Toward the end of the year, I got many notifications for opinion pieces reviewing the best movies, books and pop culture moments of the decade. Something I haven’t read enough about is the little progress made in narrowing the gender gap in the past decade. Don’t get me wrong, the gender equality movement has made many great improvements, but that progress has stagnated and leveled off in many aspects. With the 2020 election drawing closer, attention should be drawn to the issues of sexual violence and the gender wage gap to prompt dialogues with policymakers and voters.
The 2010s saw many milestones for women. In the past year Greta Thunberg spoke about climate change, Simone Biles set gymnastics world records and scientist Katie Bouman captured the first-ever image of a black hole. This decade also saw the evolution of mass communication and social media platforms like Twitter, which has arguably become one of the most informative platforms today. This has helped social movements not only gain momentum, but also reshape the dialogue surrounding issues such as sexual and gender-based violence.
The #MeToo movement that gained traction a few years ago brought awareness to the issue of workplace harassment, especially among congressional aides and women in Hollywood, prompting a legislative response by Congress. These responses include the Congressional Accountability Act of 1995 Reform Act and the BE HEARD Act that strengthened protections for victims and held perpetrators liable.
In an open letter to presidential candidates, debate moderators and the media, #MeToo demanded “real solutions” from presidential candidates during the November 2019 Democratic debate, especially since there have been “zero questions about sexual harassment policy out of over 4,000 debate questions in two decades.” #MeTooVoter was introduced as a way for voters to show support for an agenda that centered around accountability policies and reforms. Voters and supporters tweeted about the debate’s all-female moderator panel. The message invited policymakers to work together with debate moderators and media organizations to address the systemic issues that prevent sexual violence accountability from institutions and communities.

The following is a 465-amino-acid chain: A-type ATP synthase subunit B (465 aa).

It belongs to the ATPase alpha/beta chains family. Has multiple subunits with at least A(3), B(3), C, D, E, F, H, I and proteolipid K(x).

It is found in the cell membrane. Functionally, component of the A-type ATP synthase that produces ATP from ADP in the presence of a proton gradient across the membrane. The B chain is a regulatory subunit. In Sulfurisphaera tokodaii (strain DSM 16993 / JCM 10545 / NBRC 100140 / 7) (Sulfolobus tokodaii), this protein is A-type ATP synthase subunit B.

Social movements have reshaped the dialogue around issues such as sexual violence, but they fail to bring into attention that this past decade has seen slow improvement in the gender wage gap. According to the Institute for Women’s Policy Research, from 2008 to 2017 “the weekly gender wage gap narrowed by just 2.0 percentage points.” The gender wage gap has persisted due to factors like gender discrimination, workplace harassment and work experience. This is clear in sports, where only 40 percent of women’s college teams and about three percent of men’s college teams are coached by women, and higher administrative leadership roles are male-dominated.
However, the current gender wage gap is narrower among young adults than among workers overall. In fact, countries like Britain have recently pledged to increase female leadership in their largest publicly-traded companies to 30 percent. Despite a steady narrowing of the gender gap and the empowerment of young women, there has been too little action taken by policymakers to address this problem in the past decade. Women’s issues need to be brought to the attention of policymakers by young voters, especially as our generation joins the workforce.
To address gender equality in the coming decade, UN Women has mobilized governments and communities to commit to its Generation Equality campaign. Generation Equality aims to achieve equality for every person — not just women — through small actions that have big impacts. It invites people to read and learn more about different issues with monthly action packs, weekly newsletters, infographics, slogans, GIFs and various toolkits on social media platforms like Twitter and Instagram.
Using movements and campaigns like #MeTooVoter and #GenerationEquality, we can invite policymakers to have discussions about the gender wage gap, sexual violence and the lack of female leadership. Communities of young voters can utilize social media, the most powerful tool in our toolkits, to learn, inform and spread awareness to start the conversation.
Jenny Gurung can be reached at firstname.lastname@example.org.